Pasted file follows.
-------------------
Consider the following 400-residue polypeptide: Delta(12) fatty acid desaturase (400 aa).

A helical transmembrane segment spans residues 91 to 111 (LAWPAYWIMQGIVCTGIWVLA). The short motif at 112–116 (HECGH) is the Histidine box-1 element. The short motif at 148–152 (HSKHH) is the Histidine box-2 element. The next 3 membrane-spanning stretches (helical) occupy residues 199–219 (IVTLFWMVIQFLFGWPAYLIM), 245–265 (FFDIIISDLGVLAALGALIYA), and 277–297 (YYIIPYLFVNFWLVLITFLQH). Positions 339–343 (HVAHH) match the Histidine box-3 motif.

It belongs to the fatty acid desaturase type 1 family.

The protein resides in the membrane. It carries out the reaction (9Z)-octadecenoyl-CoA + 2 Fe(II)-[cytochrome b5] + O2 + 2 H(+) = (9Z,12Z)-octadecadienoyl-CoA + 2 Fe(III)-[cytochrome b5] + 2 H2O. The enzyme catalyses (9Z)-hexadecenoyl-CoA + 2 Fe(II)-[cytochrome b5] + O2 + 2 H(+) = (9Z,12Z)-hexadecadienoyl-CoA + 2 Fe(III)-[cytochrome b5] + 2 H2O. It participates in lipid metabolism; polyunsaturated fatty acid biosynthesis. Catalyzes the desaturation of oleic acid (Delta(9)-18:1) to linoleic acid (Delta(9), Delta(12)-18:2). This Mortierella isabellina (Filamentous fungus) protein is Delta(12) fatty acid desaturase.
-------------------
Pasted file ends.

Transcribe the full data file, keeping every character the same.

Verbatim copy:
Consider the following 400-residue polypeptide: Delta(12) fatty acid desaturase (400 aa).

A helical transmembrane segment spans residues 91 to 111 (LAWPAYWIMQGIVCTGIWVLA). The short motif at 112–116 (HECGH) is the Histidine box-1 element. The short motif at 148–152 (HSKHH) is the Histidine box-2 element. The next 3 membrane-spanning stretches (helical) occupy residues 199–219 (IVTLFWMVIQFLFGWPAYLIM), 245–265 (FFDIIISDLGVLAALGALIYA), and 277–297 (YYIIPYLFVNFWLVLITFLQH). Positions 339–343 (HVAHH) match the Histidine box-3 motif.

It belongs to the fatty acid desaturase type 1 family.

The protein resides in the membrane. It carries out the reaction (9Z)-octadecenoyl-CoA + 2 Fe(II)-[cytochrome b5] + O2 + 2 H(+) = (9Z,12Z)-octadecadienoyl-CoA + 2 Fe(III)-[cytochrome b5] + 2 H2O. The enzyme catalyses (9Z)-hexadecenoyl-CoA + 2 Fe(II)-[cytochrome b5] + O2 + 2 H(+) = (9Z,12Z)-hexadecadienoyl-CoA + 2 Fe(III)-[cytochrome b5] + 2 H2O. It participates in lipid metabolism; polyunsaturated fatty acid biosynthesis. Catalyzes the desaturation of oleic acid (Delta(9)-18:1) to linoleic acid (Delta(9), Delta(12)-18:2). This Mortierella isabellina (Filamentous fungus) protein is Delta(12) fatty acid desaturase.